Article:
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Darryl Way - Myths, Legends And Tales CD (album) cover


Darryl Way


Crossover Prog

3.03 | 17 ratings

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Prog Reviewer
3 stars -- First review of this album --

Four years back I reviewed Darryl Way's album Children of Cosmos that was a major disappointment as my first acquaintance to his solo output. Remembering the violinist's participations in CURVED AIR and his more short-lived own group WOLF, plus his somewhat bold album-forewords referring to a prog spirit, it was twice as disappointing to find out that there frankly was not much progressive rock to be heard. Some of the tracks were fairly nice Celtic-flavoured easy listening stuff, especially the two instrumentals. The vocal pop -oriented whole was marred by phoney programmed sounds, although the electric violin sounded lovely.

This album from 2016 continues on the same direction, again being performed entirely by Darryl Way and containing two instrumental pieces. They are 'Orpheus and the Underworld' and the deeply romantic 'Aphrodite', easily the most pleasant tracks together with the album's only longer piece 'Prometheus Chained' which also is basically an instrumental as it features some reading of Percy Bysshe Shelley's poem. But sonically this myth-inspired album is notably better than the aforementioned. Despite the lack of a full band, the sound (featuring the electric violin, keyboards and programming) is more professional, more convincing. There's improvement also in the layout, by the way.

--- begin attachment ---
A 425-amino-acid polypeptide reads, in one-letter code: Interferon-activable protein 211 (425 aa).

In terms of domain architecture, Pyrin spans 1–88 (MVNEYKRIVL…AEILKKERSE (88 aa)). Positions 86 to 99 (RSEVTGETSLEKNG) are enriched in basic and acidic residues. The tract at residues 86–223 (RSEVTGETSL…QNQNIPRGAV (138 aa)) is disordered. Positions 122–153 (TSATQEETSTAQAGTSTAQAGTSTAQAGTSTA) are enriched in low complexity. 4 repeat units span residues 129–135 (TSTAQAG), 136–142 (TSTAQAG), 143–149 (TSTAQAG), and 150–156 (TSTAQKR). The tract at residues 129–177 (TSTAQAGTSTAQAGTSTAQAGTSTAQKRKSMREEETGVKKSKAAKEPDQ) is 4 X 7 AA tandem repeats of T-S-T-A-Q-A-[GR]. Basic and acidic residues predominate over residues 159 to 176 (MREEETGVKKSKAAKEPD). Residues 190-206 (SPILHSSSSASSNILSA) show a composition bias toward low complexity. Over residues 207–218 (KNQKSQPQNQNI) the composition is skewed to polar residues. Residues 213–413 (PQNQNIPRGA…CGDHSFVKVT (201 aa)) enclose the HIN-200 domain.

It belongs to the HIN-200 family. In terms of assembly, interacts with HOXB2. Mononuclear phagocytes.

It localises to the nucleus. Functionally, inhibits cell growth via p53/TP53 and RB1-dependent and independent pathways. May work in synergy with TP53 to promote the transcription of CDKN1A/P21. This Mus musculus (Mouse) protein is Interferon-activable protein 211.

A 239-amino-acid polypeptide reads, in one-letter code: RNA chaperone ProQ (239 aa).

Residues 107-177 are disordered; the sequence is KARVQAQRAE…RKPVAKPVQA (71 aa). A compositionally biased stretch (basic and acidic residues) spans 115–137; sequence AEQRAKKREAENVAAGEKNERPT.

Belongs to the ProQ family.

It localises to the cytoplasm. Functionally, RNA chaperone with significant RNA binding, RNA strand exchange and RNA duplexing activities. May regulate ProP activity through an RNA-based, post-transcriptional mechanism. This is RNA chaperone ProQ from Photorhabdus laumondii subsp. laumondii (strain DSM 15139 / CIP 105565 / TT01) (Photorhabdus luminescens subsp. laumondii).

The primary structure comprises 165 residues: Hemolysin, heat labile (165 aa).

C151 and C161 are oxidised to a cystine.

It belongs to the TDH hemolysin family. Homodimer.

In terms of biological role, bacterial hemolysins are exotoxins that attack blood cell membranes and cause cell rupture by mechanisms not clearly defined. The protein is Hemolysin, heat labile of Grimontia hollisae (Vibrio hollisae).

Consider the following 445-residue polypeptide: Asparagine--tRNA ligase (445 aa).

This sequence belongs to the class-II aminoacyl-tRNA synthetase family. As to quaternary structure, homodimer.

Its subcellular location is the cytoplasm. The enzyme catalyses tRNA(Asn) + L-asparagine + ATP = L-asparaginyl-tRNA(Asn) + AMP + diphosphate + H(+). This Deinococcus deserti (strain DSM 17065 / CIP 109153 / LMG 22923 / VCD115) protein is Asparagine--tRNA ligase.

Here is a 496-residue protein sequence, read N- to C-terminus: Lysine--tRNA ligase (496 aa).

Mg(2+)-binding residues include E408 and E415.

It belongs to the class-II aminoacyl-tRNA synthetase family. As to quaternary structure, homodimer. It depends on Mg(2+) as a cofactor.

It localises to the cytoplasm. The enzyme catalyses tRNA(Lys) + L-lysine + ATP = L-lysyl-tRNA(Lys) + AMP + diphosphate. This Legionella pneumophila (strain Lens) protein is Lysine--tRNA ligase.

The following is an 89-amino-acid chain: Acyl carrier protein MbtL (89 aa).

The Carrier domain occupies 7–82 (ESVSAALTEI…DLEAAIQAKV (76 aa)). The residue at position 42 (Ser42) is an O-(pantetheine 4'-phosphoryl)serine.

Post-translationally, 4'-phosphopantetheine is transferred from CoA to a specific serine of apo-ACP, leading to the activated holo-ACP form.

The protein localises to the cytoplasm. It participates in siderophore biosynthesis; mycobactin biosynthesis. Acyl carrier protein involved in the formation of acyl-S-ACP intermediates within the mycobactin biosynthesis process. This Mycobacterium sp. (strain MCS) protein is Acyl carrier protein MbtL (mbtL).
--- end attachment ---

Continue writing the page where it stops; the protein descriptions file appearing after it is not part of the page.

What comes to the seven more or less conventional and non-proggy songs with vocals, first off, Daryl certainly still isn't the best singer in the prog world. Whereas in 2014 my primary thought was a weaker version of John Wetton, now I got an association to Steve Hackett and his later output with his own vocals. Those songs with a slightly thicker rock approach, such as 'Dove of Peace' and 'Helter Skelter', are totally uninteresting to me, but three songs are actually quite good: 'Strange Goings On', 'The Ice Man' and 'Crusader'. If you took a handful of both good (not the best) and worse tracks from mediocre Hackett albums since the nineties, the result would be on the same level. [Change the guitar to violin, of course.] Perhaps there's just enough improvement from Children of Cosmos to stretch into three stars.

Matti | 3/5 |


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